.CODE
    _start:
     mov ax,@data
     mov ds,ax
     
     mov ax,OFFSET outstring
     mov ah,9
     int 21h
     
     mov ah,4ch
     int 21h
     
    END _start   

    Can you point me in the right direction regarding interfacing assembly language programs to the Win32 platform? I need some resources on the Internet that teach how to make an Windows Forms App in assembly.

    Why I use assembly language is just a matter of taste. It is a challenge and I have all the time in the world because this is an activity performed in my spare time.



    That code uses DOS system calls (int 21h).  In Windows, if you want to output ASCII text, you should use GetStdHandle and WriteFileA.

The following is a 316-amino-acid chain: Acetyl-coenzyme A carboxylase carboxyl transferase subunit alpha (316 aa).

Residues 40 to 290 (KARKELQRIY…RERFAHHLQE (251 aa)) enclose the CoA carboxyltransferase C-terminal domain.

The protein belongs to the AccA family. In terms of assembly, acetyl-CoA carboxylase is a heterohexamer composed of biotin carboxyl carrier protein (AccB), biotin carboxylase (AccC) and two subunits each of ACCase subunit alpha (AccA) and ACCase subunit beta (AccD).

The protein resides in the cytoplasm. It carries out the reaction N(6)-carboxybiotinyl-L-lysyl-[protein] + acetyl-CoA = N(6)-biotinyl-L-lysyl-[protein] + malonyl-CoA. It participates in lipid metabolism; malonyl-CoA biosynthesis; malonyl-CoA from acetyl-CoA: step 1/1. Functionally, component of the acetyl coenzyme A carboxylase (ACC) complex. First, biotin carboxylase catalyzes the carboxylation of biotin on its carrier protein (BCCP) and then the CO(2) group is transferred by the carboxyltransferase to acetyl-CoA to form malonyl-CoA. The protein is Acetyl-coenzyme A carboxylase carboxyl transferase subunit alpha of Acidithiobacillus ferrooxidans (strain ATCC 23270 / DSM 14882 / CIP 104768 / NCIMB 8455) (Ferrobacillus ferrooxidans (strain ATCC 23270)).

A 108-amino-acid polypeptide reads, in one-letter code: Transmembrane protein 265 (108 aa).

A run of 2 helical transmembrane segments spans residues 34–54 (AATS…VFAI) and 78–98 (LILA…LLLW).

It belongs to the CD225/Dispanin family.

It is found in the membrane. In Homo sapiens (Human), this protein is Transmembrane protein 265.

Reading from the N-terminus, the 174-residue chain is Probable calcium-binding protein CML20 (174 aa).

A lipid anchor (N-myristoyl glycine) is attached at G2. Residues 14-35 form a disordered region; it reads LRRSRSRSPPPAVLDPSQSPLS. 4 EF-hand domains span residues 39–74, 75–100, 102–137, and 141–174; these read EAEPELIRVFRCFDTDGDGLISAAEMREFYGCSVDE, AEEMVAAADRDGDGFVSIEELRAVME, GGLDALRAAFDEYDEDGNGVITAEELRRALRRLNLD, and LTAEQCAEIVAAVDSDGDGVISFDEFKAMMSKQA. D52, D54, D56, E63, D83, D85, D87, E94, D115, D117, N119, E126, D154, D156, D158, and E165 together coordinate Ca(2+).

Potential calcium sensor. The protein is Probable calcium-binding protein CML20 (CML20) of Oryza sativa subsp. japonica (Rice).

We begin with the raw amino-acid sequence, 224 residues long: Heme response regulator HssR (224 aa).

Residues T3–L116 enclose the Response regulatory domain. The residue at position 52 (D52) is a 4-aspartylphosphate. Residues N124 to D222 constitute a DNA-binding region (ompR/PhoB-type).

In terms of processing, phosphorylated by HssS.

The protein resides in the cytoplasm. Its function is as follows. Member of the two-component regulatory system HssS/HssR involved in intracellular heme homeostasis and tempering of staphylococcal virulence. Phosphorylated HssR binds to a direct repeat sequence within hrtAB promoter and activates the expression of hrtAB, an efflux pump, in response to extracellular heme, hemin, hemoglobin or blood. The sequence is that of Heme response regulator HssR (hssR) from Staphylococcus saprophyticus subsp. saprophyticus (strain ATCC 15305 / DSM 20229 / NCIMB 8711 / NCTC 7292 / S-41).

• Marked as answer by Yan-Fei Wei Tuesday, October 07, 2008 9:36 AM
    Thursday, October 02, 2008 7:23 PM
  • In the old days, when you were responding to a good message you quoted the entire message in your reply, so others would know to what you were responding:

    Now that I have downloaded Visual Studio C++ Express, I have discovered that there is the ml utility which identifies itself as Microsoft (R) Macro Assembler. 

    I am interested in developing assembly language programs using Visual Studio C++ Express compiler, linker or assembler.

    On the great Internet I got hold of this small program but it doesn't assemble correctly in ml. It doesn't work. How do I modify the assembly language below to make it comply with the current version of ml? I just want it to output Hello World at the VS 2008 Command Prompt:

    but instead, I will explain this code

    .MODEL SMALL

    tells the compiler how much memory to set aside for the code section of the program